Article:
Petitioner has a sixth-grade education and an I.Q. of 86. During the period of over eight hours in which he was in police custody prior to confessing, he was at no time advised of his right to remain silent or his right to consult with an attorney, and the trial judge found as a fact that petitioner was not aware of his rights at the time he confessed. At the time of his arrest, petitioner was bleeding from a cut an inch or an inch and one-half long on the side of his head. During the various lineups to which he was subjected, petitioner constantly had blood visible on his face or head. Two doctors later examined petitioner, one on August 10, and the other on August 14. They reported the following:
"He [petitioner] has headaches and dizziness when he bends down and gets up. He had a blackout spell in the police station. Things appear blurry to him. He has vomited a couple of times."
Two weeks after his arrest and confession,
petitioner underwent a brain operation for a subdural hematoma; the surgeon who operated on him testified that the hematoma "could have been there anywhere from one to two weeks."
On these facts, the trial court found petitioner's confession voluntary, that is, the result of his "free choice to admit, to deny, or to refuse to answer." Lisenba v. California, 314 U. S. 219, 314 U. S. 241 (1941). While it is true that some of this Court's earlier decisions in voluntariness cases (relied on by the State here) are not inconsistent with such a holding, e.g., Lisenba v. California, supra; Gallegos v. Nebraska, 342 U. S. 55 (1951); Stein v. New York, 346 U. S. 156 (1953), I had thought that more recent decisions of this Court would have made it abundantly clear that a confession obtained under the circumstances present here would be involuntary and constitutionally inadmissible against its maker. See, e.g., Culombe v. Connecticut, 367 U. S. 568 (1961); Haynes v. Washington, 373 U. S. 503 (1963); Davis v. North Carolina, 384 U. S. 737 (1966); Clewis v. Texas, 386 U. S. 707 (1967).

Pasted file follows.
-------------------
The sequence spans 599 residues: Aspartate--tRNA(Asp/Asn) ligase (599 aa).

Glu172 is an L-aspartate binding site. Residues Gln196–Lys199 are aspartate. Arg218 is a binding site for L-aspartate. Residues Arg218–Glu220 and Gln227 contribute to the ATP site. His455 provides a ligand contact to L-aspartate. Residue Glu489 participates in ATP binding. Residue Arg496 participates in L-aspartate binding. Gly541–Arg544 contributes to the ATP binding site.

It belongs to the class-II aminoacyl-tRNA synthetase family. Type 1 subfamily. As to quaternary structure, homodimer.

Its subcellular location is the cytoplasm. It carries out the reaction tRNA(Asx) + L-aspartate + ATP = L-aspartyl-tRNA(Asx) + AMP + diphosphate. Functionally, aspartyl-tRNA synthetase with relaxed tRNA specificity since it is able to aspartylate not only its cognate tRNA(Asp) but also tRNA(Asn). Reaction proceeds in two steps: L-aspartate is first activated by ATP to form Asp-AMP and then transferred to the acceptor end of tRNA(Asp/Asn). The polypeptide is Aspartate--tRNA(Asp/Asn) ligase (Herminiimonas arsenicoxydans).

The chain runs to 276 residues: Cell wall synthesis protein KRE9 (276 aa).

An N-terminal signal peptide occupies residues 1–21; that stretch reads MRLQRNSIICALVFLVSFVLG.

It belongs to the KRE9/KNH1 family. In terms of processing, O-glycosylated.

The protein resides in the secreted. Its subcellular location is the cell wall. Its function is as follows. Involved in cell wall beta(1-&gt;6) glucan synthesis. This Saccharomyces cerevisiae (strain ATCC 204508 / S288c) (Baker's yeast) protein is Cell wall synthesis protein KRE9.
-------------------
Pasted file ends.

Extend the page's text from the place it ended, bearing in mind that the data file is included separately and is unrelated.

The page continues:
The Court says that it finds the record in this capital case too "insufficient" to permit a resolution of petitioner's constitutional claim. I am unable to agree, since the evidence on the question of voluntariness is largely undisputed. I am particularly unable to understand the Court's disposition of this case, after full oral argument, in light of its disposition of Greenwald v. Wisconsin, post, p. 390 U. S. 519, in which it finds a confession involuntary and reverses, without argument, on facts which are, if anything, less compelling on the issue of involuntariness than the facts in the present case.
To be sure, petitioner challenged the voluntariness of his confession at trial only on the theory, which was rejected, that he had been subjected to physical abuse by the police. However, in the course of the hearing
on that challenge, the circumstances as outlined above emerged from the testimony of the police and were specifically found as facts by the trial judge. Yet, once he concluded there had been no physical abuse, the trial judge did not go on to consider the voluntariness of petitioner's confession in light of "the totality of the circumstances," Greenwald v. Wisconsin, supra, at 390 U. S. 521, under which it was obtained. While the Supreme Judicial Court stated that petitioner should have raised at trial the theory of involuntariness on which he now relies, its opinion reveals that it then went on to pass on that evidence itself, in the course of ruling on petitioner's request for a new trial, and found the confession voluntary. Accordingly, I do not feel that it is necessary for us to decide whether the trial judge was under a duty sua sponte to consider a theory of involuntariness not initially raised by petitioner, since it appears that such facts were considered and passed on in the course of appellate review in the state court.
I respectfully dissent.